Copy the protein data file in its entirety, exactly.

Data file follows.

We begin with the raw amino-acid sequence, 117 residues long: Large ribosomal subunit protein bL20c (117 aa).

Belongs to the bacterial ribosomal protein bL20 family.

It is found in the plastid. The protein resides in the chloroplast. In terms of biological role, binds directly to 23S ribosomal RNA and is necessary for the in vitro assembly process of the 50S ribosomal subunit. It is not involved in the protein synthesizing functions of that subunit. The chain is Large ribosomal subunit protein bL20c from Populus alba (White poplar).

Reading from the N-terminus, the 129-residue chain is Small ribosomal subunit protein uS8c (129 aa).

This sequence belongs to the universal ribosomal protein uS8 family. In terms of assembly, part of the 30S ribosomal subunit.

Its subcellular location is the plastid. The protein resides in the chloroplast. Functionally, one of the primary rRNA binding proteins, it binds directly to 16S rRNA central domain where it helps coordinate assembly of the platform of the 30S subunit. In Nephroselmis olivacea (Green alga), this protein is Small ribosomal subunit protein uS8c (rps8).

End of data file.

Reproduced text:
We begin with the raw amino-acid sequence, 117 residues long: Large ribosomal subunit protein bL20c (117 aa).

Belongs to the bacterial ribosomal protein bL20 family.

It is found in the plastid. The protein resides in the chloroplast. In terms of biological role, binds directly to 23S ribosomal RNA and is necessary for the in vitro assembly process of the 50S ribosomal subunit. It is not involved in the protein synthesizing functions of that subunit. The chain is Large ribosomal subunit protein bL20c from Populus alba (White poplar).

Reading from the N-terminus, the 129-residue chain is Small ribosomal subunit protein uS8c (129 aa).

This sequence belongs to the universal ribosomal protein uS8 family. In terms of assembly, part of the 30S ribosomal subunit.

Its subcellular location is the plastid. The protein resides in the chloroplast. Functionally, one of the primary rRNA binding proteins, it binds directly to 16S rRNA central domain where it helps coordinate assembly of the platform of the 30S subunit. In Nephroselmis olivacea (Green alga), this protein is Small ribosomal subunit protein uS8c (rps8).